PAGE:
Vice-President, Prof. Yemi Osinbajo has said the N-Power programme of the Federal Government will be expanded to accommodate one million beneficiaries in the next phase.
Osinbajo said this on Tuesday when he responded to questions at a town hall meeting in Abuja.
The vice-president said that N-Power was borne out of the growing need for government’s direct intervention in job creation.
“The idea of N-Power is supposed to be government own programme of direct employment and training.
“At the moment, we have taken up to 500,000 and in the next phase, we are looking at another 200,000 and closely followed by another 300,000.
“In all, we will be employing up to a million; and that will be the largest post-tertiary job programme in the entire Africa.
“The reason why we have done this is because of the employment problems that we have, we may not be able to engage everybody but at least, government must give some direct provision of jobs,“ Osinbajo said.
He further explained that the government could not pay more than the N30, 000 currently to beneficiaries and also fix all the unemployment issues.
He said, however, said the Federal Government was working on creating the enabling environment to ensure that beneficiaries as well as other unemployed Nigerians become useful to themselves.
According to him, it was infrastructure that will create the opportunities to provide more jobs, especially through manufacturing and Industry.
“So, we are doing roads and rail, providing power; that is the way we can develop industry.
“We are energising our markets at the moment, putting solar power in the markets.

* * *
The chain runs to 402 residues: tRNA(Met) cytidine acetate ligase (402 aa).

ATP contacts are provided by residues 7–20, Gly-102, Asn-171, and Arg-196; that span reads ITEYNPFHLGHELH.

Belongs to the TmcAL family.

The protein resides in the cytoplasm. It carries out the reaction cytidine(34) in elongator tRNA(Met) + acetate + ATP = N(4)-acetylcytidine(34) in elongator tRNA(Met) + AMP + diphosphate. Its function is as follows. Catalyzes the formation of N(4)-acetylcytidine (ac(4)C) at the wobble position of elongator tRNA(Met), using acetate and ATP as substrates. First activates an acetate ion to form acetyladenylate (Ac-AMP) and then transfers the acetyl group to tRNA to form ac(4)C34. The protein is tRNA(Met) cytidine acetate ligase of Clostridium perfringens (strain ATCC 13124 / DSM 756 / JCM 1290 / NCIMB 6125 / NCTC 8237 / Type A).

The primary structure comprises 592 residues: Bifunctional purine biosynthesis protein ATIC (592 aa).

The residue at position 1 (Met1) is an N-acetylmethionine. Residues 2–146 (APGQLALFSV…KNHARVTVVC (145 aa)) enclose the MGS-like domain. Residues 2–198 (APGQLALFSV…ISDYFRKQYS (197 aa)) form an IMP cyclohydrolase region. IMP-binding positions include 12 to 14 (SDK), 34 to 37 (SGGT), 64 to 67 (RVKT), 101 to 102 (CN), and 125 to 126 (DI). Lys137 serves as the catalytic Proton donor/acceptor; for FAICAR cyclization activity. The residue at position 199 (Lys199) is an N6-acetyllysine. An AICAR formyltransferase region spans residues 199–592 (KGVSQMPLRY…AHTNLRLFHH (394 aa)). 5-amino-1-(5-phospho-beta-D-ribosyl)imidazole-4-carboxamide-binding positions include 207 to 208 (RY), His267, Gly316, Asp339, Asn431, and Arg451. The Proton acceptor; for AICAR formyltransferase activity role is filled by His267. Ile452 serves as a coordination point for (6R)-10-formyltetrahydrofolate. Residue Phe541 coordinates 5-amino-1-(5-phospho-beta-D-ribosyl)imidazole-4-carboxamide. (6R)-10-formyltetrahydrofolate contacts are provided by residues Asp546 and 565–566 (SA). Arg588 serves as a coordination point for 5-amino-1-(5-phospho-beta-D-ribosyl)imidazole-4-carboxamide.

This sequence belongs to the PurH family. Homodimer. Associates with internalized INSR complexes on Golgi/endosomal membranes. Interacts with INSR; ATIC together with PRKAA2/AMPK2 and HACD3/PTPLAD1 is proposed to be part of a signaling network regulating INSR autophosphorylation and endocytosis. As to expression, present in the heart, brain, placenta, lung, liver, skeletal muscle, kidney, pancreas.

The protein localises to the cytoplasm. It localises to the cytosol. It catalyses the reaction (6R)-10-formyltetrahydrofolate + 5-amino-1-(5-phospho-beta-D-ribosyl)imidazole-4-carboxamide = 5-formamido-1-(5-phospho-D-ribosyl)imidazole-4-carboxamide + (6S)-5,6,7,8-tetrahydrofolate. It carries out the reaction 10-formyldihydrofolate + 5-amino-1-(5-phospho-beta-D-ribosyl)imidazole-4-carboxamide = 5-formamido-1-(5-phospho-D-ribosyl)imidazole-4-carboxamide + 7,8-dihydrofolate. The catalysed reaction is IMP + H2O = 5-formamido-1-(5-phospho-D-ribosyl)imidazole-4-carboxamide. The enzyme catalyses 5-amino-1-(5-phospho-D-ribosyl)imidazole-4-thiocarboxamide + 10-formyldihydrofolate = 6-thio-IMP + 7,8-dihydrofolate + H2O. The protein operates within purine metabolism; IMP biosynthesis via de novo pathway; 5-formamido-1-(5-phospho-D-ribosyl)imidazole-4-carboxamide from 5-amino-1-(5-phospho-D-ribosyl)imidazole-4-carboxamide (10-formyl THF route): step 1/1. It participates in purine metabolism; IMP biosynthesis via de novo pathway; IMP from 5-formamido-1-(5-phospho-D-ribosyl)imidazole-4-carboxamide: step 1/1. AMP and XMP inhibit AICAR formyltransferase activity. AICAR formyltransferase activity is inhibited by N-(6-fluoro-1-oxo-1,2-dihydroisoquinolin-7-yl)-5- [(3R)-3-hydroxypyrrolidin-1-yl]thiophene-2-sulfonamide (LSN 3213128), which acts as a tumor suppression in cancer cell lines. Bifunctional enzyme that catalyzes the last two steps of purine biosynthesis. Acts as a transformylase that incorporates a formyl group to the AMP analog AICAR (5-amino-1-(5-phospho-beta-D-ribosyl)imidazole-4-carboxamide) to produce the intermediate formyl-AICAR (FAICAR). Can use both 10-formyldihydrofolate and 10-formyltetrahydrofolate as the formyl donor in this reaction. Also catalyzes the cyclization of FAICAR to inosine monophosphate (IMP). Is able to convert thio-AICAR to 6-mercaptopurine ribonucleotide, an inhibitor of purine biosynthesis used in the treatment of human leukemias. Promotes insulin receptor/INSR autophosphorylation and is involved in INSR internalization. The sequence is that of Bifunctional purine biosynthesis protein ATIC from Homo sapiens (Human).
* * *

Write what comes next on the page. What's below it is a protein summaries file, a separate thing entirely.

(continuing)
“We have designated 300 markets, we have done Ariaria in the South-East, Sabon Gari in Kano, Surat in Lagos, Isikan in Ondo, Gbagi in Oyo and we are expanding so that more people can work.”
On the need to engage more women in productive activities, Osinbajo that one of the ways the Buhari administration was engaging more women was through the Government Enterprise and Empowerment Programme (GEEP) loans.
Speaking on the misconceptions about the borrowing arrangements of the Buhari administration, the vice-president said that the country under Buhari was not in a terribly bad debt situation as insinuated in some quarters.
“I want to give you the facts and figures on the debt issue. The dollar denominated debts of Nigeria – that is, the debts of the Federal Government, the States and Local governments.
“In 2010, Nigeria’s debt was 35 billion dollars; 2011, it was 41billion dollars; in 2012, it was 48 billion dollars, in 2013, it became 64 billion dollars; 2014, it rose to 67 billion dollars; 2015, it fell to 63 billion dollars; 2016, 57 billion dollars; 2017, 70 billion dollars; 2018, it is 73 billion dollars.
“So, the difference between 2015 and now is 10 billion dollars.
“One of the things that I always want you to bear in mind is that, when oil prices were at their highest between 2010 and 2014, that was when we had the sharpest rise in debts.”
On the ASUU strike, Osinbajo said that government was engaging the leadership of the union, noting that the next meeting would be on Nov. 15.
On healthcare financing, Osinbajo said the Buhari administration had done much, even as it had earned 60 per cent less than the previous administrations.
Earlier, the Ministers of Power, Works and Housing, Mr Babatunde Fashola; Industry, Trade and investment, Dr Okey Enelamah; Transportation, Mr Rotimi Amaechi and Agriculture, Dr Audu Ogbe, responded separately to issues relating to their various ministries.
The town hall meeting was organised by Act Now, a non-political group that works in promoting transparency and good governance as well as youth participation in governance.